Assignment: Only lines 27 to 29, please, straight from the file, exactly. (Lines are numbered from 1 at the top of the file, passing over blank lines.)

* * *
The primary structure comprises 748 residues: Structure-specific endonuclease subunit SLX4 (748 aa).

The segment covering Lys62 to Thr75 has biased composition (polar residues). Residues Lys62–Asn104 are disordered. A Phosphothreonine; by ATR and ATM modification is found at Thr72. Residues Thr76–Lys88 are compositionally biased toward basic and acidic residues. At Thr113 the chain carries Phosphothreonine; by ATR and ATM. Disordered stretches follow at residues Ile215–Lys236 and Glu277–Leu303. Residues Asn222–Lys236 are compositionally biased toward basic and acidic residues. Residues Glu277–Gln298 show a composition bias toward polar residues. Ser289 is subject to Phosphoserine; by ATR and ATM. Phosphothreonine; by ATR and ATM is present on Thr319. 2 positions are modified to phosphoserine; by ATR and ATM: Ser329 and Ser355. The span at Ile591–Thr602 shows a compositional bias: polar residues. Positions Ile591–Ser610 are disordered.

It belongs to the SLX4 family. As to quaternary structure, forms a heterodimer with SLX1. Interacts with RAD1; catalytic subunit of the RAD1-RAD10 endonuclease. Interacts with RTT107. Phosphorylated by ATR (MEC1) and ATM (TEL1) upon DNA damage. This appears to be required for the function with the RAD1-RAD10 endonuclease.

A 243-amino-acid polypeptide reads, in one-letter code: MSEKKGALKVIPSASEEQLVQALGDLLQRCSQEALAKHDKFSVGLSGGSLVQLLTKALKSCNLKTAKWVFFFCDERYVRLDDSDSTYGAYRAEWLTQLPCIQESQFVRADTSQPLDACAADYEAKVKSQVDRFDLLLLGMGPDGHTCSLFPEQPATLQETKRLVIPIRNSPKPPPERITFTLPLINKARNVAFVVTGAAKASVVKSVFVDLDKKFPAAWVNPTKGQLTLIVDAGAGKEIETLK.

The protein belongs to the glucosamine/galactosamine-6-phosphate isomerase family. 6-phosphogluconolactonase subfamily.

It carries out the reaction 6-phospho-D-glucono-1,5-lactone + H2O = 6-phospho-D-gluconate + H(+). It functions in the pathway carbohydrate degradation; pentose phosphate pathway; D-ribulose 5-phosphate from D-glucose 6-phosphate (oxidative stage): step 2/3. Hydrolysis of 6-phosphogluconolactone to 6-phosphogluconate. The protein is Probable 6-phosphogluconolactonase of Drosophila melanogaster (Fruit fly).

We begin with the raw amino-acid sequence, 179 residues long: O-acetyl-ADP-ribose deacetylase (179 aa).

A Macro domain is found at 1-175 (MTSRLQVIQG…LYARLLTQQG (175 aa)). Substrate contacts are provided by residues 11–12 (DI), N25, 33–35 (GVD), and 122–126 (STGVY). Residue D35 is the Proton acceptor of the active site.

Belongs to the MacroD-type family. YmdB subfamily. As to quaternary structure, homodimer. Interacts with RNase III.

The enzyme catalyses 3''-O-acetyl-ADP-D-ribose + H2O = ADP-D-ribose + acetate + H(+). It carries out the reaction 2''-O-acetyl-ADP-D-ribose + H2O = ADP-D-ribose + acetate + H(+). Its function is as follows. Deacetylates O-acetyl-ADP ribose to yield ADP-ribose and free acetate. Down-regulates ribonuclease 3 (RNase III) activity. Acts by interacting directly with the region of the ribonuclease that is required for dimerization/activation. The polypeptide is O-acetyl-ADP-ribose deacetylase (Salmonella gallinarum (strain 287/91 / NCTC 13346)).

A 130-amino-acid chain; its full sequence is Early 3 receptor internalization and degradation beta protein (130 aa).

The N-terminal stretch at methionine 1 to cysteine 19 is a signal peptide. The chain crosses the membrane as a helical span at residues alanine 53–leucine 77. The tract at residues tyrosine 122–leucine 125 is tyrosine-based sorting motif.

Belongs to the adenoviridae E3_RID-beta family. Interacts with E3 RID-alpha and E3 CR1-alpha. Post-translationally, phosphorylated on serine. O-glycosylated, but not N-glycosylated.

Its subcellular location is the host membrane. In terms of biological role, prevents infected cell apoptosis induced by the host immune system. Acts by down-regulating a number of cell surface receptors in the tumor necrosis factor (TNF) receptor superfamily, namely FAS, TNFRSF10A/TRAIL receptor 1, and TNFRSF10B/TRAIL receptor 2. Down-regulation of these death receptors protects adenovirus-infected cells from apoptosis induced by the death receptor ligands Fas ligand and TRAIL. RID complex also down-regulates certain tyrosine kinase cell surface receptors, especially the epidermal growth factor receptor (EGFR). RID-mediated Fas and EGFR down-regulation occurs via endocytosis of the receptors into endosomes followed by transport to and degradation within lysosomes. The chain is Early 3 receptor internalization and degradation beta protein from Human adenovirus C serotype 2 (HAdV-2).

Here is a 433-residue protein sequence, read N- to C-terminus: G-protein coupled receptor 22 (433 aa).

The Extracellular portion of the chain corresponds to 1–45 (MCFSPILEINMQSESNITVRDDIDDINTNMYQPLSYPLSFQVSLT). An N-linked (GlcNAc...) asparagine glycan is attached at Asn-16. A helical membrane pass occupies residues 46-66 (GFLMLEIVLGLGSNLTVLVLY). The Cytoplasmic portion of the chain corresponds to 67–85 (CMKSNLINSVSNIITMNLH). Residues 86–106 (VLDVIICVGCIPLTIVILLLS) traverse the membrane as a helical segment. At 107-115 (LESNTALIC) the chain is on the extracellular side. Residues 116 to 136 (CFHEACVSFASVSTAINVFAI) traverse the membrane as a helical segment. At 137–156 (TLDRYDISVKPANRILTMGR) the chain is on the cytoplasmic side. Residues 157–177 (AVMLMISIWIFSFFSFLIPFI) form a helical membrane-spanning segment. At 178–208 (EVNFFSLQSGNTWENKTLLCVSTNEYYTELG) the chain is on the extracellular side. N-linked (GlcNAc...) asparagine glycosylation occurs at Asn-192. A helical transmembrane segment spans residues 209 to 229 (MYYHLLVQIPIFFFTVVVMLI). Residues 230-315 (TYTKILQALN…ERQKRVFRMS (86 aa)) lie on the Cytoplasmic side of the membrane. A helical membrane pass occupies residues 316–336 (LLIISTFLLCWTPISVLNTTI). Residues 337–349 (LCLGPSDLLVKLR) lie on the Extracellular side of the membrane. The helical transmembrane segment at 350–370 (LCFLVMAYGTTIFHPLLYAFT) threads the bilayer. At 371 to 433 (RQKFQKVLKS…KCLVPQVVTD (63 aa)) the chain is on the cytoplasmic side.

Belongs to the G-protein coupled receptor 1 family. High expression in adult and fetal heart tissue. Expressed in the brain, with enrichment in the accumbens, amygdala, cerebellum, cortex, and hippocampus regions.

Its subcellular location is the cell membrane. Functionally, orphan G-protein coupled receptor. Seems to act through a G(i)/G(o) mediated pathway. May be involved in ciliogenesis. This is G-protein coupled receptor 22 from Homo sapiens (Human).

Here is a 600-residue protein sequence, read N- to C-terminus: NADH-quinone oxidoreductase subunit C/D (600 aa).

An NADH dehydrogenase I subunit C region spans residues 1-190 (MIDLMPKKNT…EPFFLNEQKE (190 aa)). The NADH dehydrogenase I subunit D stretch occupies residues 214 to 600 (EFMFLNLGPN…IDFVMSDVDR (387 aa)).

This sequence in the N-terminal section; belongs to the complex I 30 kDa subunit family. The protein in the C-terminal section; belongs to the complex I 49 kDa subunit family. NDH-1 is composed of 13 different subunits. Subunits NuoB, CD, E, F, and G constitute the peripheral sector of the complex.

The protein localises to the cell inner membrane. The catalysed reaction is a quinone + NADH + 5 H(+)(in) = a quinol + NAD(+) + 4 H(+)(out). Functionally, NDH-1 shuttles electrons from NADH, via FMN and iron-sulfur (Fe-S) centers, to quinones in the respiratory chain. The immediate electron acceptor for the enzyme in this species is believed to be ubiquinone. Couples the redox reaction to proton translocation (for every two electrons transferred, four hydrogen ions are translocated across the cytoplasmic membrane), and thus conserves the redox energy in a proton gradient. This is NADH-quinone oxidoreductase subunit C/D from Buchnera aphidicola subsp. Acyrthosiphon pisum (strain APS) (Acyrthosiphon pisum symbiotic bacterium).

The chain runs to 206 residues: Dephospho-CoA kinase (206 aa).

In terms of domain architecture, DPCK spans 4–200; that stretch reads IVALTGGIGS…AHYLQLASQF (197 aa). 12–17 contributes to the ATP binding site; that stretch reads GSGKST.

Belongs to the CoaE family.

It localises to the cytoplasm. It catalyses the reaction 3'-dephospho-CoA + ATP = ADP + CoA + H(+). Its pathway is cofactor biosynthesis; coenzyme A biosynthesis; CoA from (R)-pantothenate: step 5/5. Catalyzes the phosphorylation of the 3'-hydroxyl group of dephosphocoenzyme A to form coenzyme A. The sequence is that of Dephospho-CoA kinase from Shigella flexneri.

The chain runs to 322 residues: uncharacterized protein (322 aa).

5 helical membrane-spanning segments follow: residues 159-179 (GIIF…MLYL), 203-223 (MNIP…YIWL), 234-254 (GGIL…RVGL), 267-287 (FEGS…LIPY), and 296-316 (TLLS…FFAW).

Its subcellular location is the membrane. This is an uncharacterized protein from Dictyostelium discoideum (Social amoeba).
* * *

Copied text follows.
The chain runs to 322 residues: uncharacterized protein (322 aa).

5 helical membrane-spanning segments follow: residues 159-179 (GIIF…MLYL), 203-223 (MNIP…YIWL), 234-254 (GGIL…RVGL), 267-287 (FEGS…LIPY), and 296-316 (TLLS…FFAW).

Its subcellular location is the membrane. This is an uncharacterized protein from Dictyostelium discoideum (Social amoeba).